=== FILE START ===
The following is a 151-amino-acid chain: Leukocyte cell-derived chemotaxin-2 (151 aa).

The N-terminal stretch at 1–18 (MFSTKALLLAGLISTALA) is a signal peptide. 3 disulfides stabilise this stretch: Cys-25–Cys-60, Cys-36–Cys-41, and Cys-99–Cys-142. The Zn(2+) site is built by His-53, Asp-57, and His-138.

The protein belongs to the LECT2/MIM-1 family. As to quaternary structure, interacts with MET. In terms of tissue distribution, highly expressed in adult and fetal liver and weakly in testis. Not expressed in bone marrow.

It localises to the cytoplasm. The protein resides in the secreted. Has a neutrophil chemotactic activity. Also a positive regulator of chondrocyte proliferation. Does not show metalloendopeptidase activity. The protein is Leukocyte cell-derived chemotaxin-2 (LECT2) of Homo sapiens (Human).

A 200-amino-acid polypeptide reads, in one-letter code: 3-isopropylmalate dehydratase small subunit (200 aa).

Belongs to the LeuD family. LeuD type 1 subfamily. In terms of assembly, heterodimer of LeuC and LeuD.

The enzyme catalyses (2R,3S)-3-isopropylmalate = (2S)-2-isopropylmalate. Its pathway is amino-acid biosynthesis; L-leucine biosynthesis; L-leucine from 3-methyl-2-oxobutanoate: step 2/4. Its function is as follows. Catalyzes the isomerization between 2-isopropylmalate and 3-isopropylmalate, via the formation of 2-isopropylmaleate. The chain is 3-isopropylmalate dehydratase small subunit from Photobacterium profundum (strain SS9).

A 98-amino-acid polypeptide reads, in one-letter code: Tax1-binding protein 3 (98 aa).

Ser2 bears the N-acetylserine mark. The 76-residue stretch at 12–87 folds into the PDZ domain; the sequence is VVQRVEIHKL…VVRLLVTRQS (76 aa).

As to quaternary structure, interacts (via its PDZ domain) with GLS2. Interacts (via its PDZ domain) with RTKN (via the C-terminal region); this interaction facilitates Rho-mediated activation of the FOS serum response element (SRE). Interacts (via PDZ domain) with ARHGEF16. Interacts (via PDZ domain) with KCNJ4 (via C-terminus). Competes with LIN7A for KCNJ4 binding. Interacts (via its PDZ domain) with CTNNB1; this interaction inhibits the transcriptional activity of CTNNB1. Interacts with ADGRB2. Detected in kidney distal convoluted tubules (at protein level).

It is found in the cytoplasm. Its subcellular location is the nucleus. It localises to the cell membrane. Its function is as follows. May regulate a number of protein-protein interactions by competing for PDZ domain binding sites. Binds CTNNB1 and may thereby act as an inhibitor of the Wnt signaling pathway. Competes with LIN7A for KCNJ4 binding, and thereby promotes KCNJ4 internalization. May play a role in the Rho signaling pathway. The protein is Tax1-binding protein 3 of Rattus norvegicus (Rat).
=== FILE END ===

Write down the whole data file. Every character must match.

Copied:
The following is a 151-amino-acid chain: Leukocyte cell-derived chemotaxin-2 (151 aa).

The N-terminal stretch at 1–18 (MFSTKALLLAGLISTALA) is a signal peptide. 3 disulfides stabilise this stretch: Cys-25–Cys-60, Cys-36–Cys-41, and Cys-99–Cys-142. The Zn(2+) site is built by His-53, Asp-57, and His-138.

The protein belongs to the LECT2/MIM-1 family. As to quaternary structure, interacts with MET. In terms of tissue distribution, highly expressed in adult and fetal liver and weakly in testis. Not expressed in bone marrow.

It localises to the cytoplasm. The protein resides in the secreted. Has a neutrophil chemotactic activity. Also a positive regulator of chondrocyte proliferation. Does not show metalloendopeptidase activity. The protein is Leukocyte cell-derived chemotaxin-2 (LECT2) of Homo sapiens (Human).

A 200-amino-acid polypeptide reads, in one-letter code: 3-isopropylmalate dehydratase small subunit (200 aa).

Belongs to the LeuD family. LeuD type 1 subfamily. In terms of assembly, heterodimer of LeuC and LeuD.

The enzyme catalyses (2R,3S)-3-isopropylmalate = (2S)-2-isopropylmalate. Its pathway is amino-acid biosynthesis; L-leucine biosynthesis; L-leucine from 3-methyl-2-oxobutanoate: step 2/4. Its function is as follows. Catalyzes the isomerization between 2-isopropylmalate and 3-isopropylmalate, via the formation of 2-isopropylmaleate. The chain is 3-isopropylmalate dehydratase small subunit from Photobacterium profundum (strain SS9).

A 98-amino-acid polypeptide reads, in one-letter code: Tax1-binding protein 3 (98 aa).

Ser2 bears the N-acetylserine mark. The 76-residue stretch at 12–87 folds into the PDZ domain; the sequence is VVQRVEIHKL…VVRLLVTRQS (76 aa).

As to quaternary structure, interacts (via its PDZ domain) with GLS2. Interacts (via its PDZ domain) with RTKN (via the C-terminal region); this interaction facilitates Rho-mediated activation of the FOS serum response element (SRE). Interacts (via PDZ domain) with ARHGEF16. Interacts (via PDZ domain) with KCNJ4 (via C-terminus). Competes with LIN7A for KCNJ4 binding. Interacts (via its PDZ domain) with CTNNB1; this interaction inhibits the transcriptional activity of CTNNB1. Interacts with ADGRB2. Detected in kidney distal convoluted tubules (at protein level).

It is found in the cytoplasm. Its subcellular location is the nucleus. It localises to the cell membrane. Its function is as follows. May regulate a number of protein-protein interactions by competing for PDZ domain binding sites. Binds CTNNB1 and may thereby act as an inhibitor of the Wnt signaling pathway. Competes with LIN7A for KCNJ4 binding, and thereby promotes KCNJ4 internalization. May play a role in the Rho signaling pathway. The protein is Tax1-binding protein 3 of Rattus norvegicus (Rat).